Prabin Khadka

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South Sudan President Salva Kiir poses for a news photographer in Juba. (Photo by Peter Bauza for The Washington Post)

In February, South Sudan President Salva Kiir swore in the country’s new vice president — rebel leader Riek Machar, his longtime rival. The ceremony marked a renewed hope for peace in South Sudan. As they had done in the past, Machar and Kiir smiled for the cameras and referred to each other as partners, urging forgiveness and pledging commitment to the still unfinished peace settlement. This time, they insisted, they would work together to end the country’s ethnic civil war and bring stability to the region.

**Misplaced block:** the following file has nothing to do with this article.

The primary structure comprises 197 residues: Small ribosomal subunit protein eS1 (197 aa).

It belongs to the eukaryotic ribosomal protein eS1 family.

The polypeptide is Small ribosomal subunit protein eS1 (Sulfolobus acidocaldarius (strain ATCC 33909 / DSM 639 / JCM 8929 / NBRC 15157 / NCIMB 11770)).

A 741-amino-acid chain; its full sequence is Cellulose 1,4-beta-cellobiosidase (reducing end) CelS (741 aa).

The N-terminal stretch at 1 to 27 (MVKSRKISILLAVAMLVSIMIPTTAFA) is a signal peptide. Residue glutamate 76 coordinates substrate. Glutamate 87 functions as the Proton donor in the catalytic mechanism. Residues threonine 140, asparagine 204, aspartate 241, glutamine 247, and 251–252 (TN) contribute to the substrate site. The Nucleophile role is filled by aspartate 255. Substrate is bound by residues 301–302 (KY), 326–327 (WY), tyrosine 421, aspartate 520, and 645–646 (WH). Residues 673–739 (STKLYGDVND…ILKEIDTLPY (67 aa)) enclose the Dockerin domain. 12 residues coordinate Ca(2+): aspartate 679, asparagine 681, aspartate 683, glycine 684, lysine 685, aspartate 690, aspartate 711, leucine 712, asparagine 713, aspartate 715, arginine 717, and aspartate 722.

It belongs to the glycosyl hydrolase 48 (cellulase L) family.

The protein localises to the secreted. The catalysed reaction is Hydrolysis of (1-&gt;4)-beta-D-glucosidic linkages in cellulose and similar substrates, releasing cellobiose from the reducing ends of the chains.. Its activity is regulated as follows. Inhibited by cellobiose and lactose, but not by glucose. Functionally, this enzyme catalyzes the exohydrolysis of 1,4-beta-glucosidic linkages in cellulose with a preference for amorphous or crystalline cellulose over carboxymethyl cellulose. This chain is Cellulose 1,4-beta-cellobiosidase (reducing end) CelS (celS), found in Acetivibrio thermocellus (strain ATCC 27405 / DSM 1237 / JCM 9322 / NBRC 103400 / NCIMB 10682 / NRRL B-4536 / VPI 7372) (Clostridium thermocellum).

Such ceremonies can signal unified commitment to a peaceful future. But seeing a leader who has targeted one’s ethnic group for violence then switch gears and endorse a peace deal might raise suspicions — does the leader really support the deal, or will there be more violence in the future?…  Seguir leyendo »